Re: It can be paint or not

"If this cannot be true, then it means that there is not enough paint in the volume of a box to paint the box ... therefore filling the boxes will not paint the walls"

But this is what your example has shown is the case. So aren't you just restating the intutions that make this scenario so bizarre?

I mean, on any one of the boxes, as you said, we could make the thickness small enough so that it took less volume to paint than it did to fill. And since "in the limit" that thickness is zero, we're being more than generous in assigning any thickness to any box. So the volume required to paint can be made less than the volume required to fill for each box, but the sum of all of those painting-volumes ends up being more than the sum of all of those filling-volumes - or at least, "in the limit as thickness goes to zero" it does. Or so it seems.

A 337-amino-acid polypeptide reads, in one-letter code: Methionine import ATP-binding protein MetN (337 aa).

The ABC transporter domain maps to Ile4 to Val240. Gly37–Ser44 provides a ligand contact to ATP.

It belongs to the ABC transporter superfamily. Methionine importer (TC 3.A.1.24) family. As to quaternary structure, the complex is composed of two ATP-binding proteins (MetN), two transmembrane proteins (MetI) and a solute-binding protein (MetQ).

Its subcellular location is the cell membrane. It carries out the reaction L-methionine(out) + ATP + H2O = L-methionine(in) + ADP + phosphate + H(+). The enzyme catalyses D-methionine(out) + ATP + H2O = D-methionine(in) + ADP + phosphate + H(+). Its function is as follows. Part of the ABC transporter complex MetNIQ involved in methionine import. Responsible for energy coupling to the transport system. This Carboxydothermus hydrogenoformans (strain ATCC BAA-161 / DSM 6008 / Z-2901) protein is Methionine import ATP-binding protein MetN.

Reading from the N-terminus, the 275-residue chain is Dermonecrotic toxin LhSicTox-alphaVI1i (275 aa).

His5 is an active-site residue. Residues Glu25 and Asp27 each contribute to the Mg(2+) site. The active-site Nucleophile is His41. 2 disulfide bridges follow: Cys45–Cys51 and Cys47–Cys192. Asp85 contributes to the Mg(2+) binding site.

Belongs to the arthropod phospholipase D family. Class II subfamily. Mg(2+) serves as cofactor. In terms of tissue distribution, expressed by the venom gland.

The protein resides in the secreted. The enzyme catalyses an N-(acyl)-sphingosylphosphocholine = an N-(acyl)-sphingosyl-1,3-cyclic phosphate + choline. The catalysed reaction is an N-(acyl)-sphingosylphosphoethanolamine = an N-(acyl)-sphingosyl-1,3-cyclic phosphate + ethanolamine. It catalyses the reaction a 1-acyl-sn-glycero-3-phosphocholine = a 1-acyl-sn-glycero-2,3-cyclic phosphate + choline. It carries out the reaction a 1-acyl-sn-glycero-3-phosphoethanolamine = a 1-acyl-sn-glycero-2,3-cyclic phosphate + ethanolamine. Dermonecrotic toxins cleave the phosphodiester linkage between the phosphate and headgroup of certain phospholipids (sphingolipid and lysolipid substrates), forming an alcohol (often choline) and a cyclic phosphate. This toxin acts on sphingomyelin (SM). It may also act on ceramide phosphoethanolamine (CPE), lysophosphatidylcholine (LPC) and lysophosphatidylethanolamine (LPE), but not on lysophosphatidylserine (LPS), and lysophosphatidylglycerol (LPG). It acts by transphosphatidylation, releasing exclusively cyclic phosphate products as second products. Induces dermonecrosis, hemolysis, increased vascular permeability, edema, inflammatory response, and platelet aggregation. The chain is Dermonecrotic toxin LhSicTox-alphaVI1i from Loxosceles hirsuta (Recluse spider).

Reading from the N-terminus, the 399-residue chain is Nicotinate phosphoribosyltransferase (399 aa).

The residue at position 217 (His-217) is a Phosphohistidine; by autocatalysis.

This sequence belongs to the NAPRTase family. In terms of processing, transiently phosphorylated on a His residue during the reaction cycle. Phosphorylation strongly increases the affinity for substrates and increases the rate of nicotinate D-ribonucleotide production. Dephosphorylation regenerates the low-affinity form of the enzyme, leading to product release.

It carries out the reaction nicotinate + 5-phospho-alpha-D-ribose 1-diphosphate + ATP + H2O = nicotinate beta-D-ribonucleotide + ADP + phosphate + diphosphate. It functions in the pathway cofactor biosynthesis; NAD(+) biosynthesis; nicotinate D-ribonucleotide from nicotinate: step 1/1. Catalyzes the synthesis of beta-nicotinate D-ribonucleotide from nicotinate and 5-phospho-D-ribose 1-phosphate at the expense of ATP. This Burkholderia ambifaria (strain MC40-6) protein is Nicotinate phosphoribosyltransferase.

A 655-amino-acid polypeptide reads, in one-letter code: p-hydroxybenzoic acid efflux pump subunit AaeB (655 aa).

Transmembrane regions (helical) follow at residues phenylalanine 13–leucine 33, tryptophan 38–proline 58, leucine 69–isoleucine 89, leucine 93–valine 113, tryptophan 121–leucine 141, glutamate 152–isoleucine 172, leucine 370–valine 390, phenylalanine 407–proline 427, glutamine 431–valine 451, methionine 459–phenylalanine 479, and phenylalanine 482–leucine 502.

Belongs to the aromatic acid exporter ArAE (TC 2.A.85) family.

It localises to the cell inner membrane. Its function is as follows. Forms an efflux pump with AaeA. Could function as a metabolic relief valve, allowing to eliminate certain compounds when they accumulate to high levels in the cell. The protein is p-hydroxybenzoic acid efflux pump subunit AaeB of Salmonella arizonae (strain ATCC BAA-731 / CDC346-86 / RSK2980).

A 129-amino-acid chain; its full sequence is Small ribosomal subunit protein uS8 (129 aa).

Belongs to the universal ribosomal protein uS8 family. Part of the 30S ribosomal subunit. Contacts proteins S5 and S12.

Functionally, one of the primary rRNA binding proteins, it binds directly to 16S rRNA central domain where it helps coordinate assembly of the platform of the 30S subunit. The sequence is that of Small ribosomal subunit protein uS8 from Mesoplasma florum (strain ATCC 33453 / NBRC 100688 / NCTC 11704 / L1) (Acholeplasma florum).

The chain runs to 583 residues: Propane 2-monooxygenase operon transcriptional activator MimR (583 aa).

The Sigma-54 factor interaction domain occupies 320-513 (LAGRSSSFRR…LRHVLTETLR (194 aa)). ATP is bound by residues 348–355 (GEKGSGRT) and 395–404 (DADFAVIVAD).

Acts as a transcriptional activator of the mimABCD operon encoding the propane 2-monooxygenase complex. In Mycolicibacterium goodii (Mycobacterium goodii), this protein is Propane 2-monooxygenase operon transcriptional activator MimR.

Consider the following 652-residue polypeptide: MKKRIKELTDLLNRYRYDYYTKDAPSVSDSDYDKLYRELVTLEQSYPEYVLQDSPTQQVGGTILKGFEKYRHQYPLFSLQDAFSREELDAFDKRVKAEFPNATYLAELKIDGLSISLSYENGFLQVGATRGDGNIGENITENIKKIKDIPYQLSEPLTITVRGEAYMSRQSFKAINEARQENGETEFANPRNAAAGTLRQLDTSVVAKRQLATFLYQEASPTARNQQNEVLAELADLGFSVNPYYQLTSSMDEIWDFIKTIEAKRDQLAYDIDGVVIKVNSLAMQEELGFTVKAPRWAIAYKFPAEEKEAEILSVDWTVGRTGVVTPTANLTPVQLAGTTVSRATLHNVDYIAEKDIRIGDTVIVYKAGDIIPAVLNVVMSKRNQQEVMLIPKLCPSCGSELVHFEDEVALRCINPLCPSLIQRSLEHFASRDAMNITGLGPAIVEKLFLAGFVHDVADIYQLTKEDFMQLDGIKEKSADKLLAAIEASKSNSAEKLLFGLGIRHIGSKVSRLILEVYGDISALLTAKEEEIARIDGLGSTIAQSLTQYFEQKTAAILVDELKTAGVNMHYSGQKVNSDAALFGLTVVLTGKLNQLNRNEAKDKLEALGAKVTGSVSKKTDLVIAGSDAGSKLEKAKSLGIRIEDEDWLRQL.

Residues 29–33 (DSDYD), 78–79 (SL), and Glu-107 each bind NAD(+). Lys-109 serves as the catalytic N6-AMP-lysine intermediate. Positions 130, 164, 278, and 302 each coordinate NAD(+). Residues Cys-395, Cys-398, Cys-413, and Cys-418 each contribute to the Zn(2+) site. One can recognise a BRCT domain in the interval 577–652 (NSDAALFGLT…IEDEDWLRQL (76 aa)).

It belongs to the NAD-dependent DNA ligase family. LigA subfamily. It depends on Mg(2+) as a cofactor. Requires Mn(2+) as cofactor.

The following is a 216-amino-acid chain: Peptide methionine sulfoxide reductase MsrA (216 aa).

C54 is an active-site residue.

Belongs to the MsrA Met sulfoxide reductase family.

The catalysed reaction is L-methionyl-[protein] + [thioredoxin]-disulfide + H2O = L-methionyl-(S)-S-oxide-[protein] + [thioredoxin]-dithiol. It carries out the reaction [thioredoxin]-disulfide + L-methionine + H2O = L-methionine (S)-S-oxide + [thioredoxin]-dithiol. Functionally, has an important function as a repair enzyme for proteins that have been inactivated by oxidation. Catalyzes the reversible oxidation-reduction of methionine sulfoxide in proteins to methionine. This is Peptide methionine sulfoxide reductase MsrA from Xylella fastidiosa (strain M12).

Somehow jumping to the limiting case of zero thickness made "that which is always less" (painting-volume) diverge to infinity, but which "that which is always more" (filling-volume) converged to a finite value. Worse, the difference between them should grow as thickness shrinks, meaning, faster you shrink the thickness, the smaller the painting-volume is compared to the filling volume.

It's just damn bizarre.

Re: It can be paint or not

The thickness cannot change at all... otherwise the scenario is inconsistent. It'd be like switching from meters to cm.

Re: It can be paint or not

Why can't thickness change? Since my notion of "painting" ultimately has no sense of thickness, I don't see why I can't assign whatever positive thickness I like, different for each box, and still remain consistent with my intuition about what it means to paint a surface area.

Re: It can be paint or not